The Positive Side of Stale Superhero Movies

I am going to start this by basically proving myself wrong, but I think you still might want to hear me out.

My favorite superhero movie is Batman Returns. Yes, still. After over 30 years, huge leaps in CGI, and billions of dollars being spent into making those movies with a lot of talent behind them, and yet, the movie I like the most is still a weird little personal piece, which was only a hit, because it was a sequel to an actual popular movie.

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Tietäjän kirous Review

This is one of those full disclosure things. The guys behind this graphic novel are Guild members. They might not be very active, but still. Viljami has even written for the blog once, actually about the process of writing this very comic book under the microscope here. I and Lauri also had a very small role in the process (and are both mentioned in the acknowledgement) giving our comments on a version of the work about a year ago.

With that in mind, I’ll try to be objective, but obviously there’s a chance I’m not. Okay, lets get to the meat of the subject.

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PasCon 2015

Last weekend it was Lauri’s and Sarianna’s (Lauri’s wife) fifth anniversary. For the Guild, that’s just another excuse to play games. (Hopefully Sarianna was aware of this plan.) Since this was pretty close to our usual annual event, PasCon, this sort of became it. (And hopefully, the guests outside of the Guild weren’t too bothered about what they had to witness.)

Since quite a few of the writers on this were there as well (well, everyone except Ville), we decided to join forces and make a common report. So, this might be a bit long. Hang on, there’s bound to be some good parts in there somewhere.

— Aki

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Geek Services in Utrecht

Couple of weeks ago I was in Utrecht for the Magic: the Gathering Grand Prix, which is the highest level open tournament in the game. As usual, I regard these more like excuses to visit certain cities, so why not stay a full week at the former capital of the Kingdom of Holland.

One of the points of interests in the city for me personally, was Oudegracht (the Old Canal), as for some peculiar reason, there are seven shops dedicated to all things geeky (although, I seem to have missed one).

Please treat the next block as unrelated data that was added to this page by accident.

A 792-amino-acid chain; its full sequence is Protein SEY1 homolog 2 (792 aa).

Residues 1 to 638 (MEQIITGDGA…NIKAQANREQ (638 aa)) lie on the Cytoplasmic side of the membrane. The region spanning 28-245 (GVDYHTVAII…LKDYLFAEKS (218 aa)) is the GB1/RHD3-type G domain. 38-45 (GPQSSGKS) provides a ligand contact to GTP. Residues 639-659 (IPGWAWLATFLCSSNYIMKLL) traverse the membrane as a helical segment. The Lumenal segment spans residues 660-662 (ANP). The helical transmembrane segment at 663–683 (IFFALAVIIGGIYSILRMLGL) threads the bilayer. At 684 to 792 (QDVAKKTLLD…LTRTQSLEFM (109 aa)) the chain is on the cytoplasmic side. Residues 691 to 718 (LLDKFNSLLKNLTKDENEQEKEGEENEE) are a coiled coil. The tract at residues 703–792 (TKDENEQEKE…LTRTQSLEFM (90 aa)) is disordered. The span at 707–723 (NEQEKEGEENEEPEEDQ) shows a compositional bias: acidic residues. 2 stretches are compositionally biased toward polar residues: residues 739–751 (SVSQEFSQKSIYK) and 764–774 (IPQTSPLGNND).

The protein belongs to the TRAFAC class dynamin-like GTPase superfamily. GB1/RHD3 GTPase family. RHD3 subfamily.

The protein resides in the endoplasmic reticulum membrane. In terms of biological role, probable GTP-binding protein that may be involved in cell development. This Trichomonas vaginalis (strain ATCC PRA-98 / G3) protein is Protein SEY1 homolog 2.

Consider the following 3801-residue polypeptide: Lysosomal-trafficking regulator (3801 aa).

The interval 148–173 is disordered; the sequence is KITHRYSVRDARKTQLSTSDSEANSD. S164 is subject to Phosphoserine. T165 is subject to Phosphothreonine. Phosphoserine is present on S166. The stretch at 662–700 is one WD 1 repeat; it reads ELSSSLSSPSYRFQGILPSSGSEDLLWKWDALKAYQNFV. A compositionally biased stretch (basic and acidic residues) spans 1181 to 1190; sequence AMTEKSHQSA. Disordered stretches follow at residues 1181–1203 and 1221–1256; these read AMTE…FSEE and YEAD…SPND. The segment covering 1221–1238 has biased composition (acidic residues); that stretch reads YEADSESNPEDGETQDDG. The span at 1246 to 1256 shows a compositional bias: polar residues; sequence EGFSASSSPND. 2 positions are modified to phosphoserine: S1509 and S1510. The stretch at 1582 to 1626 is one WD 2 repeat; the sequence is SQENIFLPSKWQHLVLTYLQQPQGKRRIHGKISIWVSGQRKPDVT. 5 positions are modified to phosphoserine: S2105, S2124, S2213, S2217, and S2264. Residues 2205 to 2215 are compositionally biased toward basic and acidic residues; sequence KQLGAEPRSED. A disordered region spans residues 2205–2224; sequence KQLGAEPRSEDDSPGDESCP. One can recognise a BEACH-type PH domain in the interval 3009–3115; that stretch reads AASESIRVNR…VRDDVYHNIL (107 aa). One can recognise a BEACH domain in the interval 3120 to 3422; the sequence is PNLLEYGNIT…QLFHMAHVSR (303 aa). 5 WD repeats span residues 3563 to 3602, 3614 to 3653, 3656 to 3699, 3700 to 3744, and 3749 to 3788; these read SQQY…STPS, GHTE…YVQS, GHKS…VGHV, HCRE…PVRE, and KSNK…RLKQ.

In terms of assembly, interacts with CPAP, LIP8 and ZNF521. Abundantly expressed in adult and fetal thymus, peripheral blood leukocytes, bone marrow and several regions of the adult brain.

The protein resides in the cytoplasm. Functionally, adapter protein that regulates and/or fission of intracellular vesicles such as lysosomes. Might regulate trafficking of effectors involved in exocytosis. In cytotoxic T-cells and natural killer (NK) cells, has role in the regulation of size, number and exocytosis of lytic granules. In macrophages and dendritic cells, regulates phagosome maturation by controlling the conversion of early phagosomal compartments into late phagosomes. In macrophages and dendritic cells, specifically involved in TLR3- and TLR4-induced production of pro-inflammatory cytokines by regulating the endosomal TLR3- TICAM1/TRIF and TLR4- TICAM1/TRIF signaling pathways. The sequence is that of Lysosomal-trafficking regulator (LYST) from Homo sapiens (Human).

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Some notes on script-writing comics

For a long time I’ve been wanting to contribute to Guilds blog. I had thought of writing comics reviews, but being a lazy guy, it’s been mañana so far.. But then Aki asked me to write something about script-writing comics and I was tempted to take the challenge. Having just finished with my third script for a comic book I am still learning my ways in this art and I think it is now useful for me to write down some of the thoughts or principles that I’ve gathered..

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RPGs and What We Can Learn from ‘Understanding Comics’

I recently read Understanding Comics by Scott McCloud. Its a very early take on comics (although as its from 1993, this tells us more about how comics are or were regarded as unimportant than anything else) presented as a nonfiction comic. This form is actually great as the repeated visuals are much better way of bringing back concepts than just referencing them. It seems quite highly regarded by other comic artists and writers.

One of the major themes of the book is what the artist can leave to the imagination. For example: Two disparate pictures will force us to make the leap between them. But there’s more.

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Lintu Mustasiipi

Lintu Mustasiipi – August von Essenin seikkailut is a 103 page graphic novel by Jukka-Petteri Eronen (the artist) & Viljami Vaskonen (the author) released earlier this month.

Full disclosure: They are members of the Guild. Obviously, I’ll try to be objective, but these are people I know, and you should know that. There isn’t an English version, so I don’t really know why I’m writing this in English, but I already began and being as lazy as I am, I’m not going back and changing the language. And no, despite Ville writing about a graphic novel from someone he knows, this isn’t blog isn’t going to turn into an ad for our friends. I’m writing this partly as a favor for friends (although they didn’t ask), but also as a public service. I wouldn’t do this if I didn’t think there would be someone out there, who might benefit from knowing about this book.

But onto the subject.

Our hero is a German fighter pilot from WWI, who is fed up with how things are. His attitudes are tolerated, even though he is very open about them, due to his skills and probably just due to the lack of pilots overall. He uses a new, overly enthuastic pilot to fake his own death and escape east where he lives a nomadic life of adventure. There he involved in local matters first forcibly and then voluntarily, as his help is needed.

Sounds more romantic then how its actually depicted, but there is definitely a sense of romanticism, but more about the simple life than the adventure. There’s also a certain amount realism, but not too much.

Now, first, if you are want a lot of dog fights, this is not for you. There’s one in the beginning and after that von Essen’s skills are just a device to get him into certain situations. Mostly he’s on foot.

If you want historical adventure in this era, why not? It features political turmoil in Germany, as well as the short-lived Transcaucasian Republic. It seems to be mostly about defying the powerful and the status quo. Our hero, August von Essen seems to have a morality of his own in a world, where class defines a person. He has left behind his noble roots in favor of roaming the world with other drifters, but doesn’t hold anyones status against them.

Why shouldn’t you get this book?